We will not bake or steam. Nor do we need one single curding agent like egg, gelatin, flour, or agar-agar… to make this custard-like dessert. Said to have originated in Southern China along the Pearl River Delta, this is called Ginger Hits Milk 薑撞奶 in our place. A funny name though, it truly describes how the pudding is prepared simply with a natural coagulant.
Heat milk, grate ginger to extract juice, and then pour the first into the second, wait a couple of minutes, then you will get this feathery smooth pudding done. Sounds simple? I have a feeling that this is a recipe that ‘the devil is in the details’. But please don’t be discouraged, they are however manageable details, to be honest.
Heat the milk to the right temperature
The milk should be heated to the temperature somewhere between 75 to 80 degree C for curding with the ginger juice. One way to get to that optimum point is to heat up the milk until it starts to smoke, and then swirl it with a spoon for 20 times. I believe this was a wise endeavor when modern tools did not exist. Now, unless your kitchen thermometer has cheated you or there is a limitation, let’s go for this more reliable alternative.
Pick the right ginger
Do not get baby gingers or young gingers because it is the juice from mature or old gingers containing a starchy content that is good for curding the milk. When you crash an old ginger, you shall see beards inside its flesh.
Stir well the ginger juice before hitting the milk
If the ginger juice is rest for a while, the starchy material just mentioned will settle to the bottom. That is why we need to stir the ginger juice before pouring in the milk.
Besides, it is better to pour the milk about 10 cm above the ginger juice. Perhaps doing such is to help mix well the two ingredients because you should NOT stir them after ‘milk hits ginger’.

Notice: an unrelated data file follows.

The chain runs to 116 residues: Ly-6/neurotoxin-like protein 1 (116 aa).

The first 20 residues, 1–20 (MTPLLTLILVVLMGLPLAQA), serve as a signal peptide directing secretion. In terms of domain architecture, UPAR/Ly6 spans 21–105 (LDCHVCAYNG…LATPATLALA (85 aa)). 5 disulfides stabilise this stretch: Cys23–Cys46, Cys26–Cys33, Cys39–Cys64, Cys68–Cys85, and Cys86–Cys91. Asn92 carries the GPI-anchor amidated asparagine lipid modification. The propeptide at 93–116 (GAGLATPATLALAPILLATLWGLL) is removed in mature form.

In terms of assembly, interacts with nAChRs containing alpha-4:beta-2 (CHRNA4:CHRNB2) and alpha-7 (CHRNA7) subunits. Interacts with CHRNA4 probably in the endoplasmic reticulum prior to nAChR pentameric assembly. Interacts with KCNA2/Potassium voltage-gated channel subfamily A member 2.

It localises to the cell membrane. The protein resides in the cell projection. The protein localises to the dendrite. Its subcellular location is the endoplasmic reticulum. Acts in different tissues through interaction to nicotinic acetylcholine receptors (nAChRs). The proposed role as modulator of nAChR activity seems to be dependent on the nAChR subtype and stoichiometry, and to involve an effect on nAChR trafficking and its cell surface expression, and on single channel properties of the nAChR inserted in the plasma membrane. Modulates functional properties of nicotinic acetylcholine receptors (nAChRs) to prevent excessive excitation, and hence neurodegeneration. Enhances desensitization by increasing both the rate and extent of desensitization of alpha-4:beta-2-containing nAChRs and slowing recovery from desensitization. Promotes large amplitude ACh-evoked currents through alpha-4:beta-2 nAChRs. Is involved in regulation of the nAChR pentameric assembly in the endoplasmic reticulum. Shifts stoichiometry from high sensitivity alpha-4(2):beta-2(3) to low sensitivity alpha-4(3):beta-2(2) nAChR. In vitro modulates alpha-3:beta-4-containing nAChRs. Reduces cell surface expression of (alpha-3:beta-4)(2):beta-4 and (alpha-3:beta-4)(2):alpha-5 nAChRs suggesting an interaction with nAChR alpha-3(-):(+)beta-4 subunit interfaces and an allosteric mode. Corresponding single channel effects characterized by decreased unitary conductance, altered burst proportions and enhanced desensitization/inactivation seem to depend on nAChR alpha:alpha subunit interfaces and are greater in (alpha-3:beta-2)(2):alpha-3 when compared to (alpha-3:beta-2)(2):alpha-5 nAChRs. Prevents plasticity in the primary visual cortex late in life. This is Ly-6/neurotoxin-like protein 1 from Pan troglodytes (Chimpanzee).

- 250ml fresh milk
- 2 tsp sugar, or to taste
- 4 tsp fresh ginger juice
- yields two bowls of milk custard
Wash, peel ginger. I leave some skin on one end to avoid slipping while holding it
Grate ginger and juice it by pressing it through a fine strainer until you collect 2 tea spoon of ginger juice. For the remaining end which is too small to be grated further, I would keep it, usually for stir-frying vegetables.
Stir well the ginger juice and divide it into two bowls.
Heat milk with sugar over the lowest flame in pan. Swirl to dissolve sugar. As you feel heat from the milk (or any time earlier if you find it easier), place your kitchen thermometer into the milk. As the temperature reaches 80 degree C, remove from heat.
Right before the milk is removed from heat, give the ginger juice a good stir. Then immediately pour milk from about 10cm above to fill no more than 70% of the bowl, or the milk will easily spill out. So you may need a larger bowl; if doubt, try rehearse the action with water first.
After the milk is added to the ginger juice, DO NOT move or even shake the bowl. Wait for 5 minutes, and the milk ginger mixture will be curdled. Serve immediately.
Be very careful, as the milk is heated, the thermometer gets very hot as well.
You may not want some dusts or dirts land on the pudding in that 5 minutes, so cover the bowl with a plate. It would not affect the curding process.
It has been said that all types of fresh milk can be used for this recipe, but I could only testify the two that I have tried, that is, the pure fresh milk and the high calcium low fat type. Have you got a different experience?
An update on June 24, 2011: Lena, my blogger friend at Frozen Wings, has also made her smooth milk custard too. She shared a great tip in her post on how to pour the milk at the right temperature with no hurries, ” … boiled the milk till it reaches 90C, remove from heat and let it cool down to 80C before pouring into the bowl”. Do visit Lena’s post to see her make no surrenders but overcome the problems.
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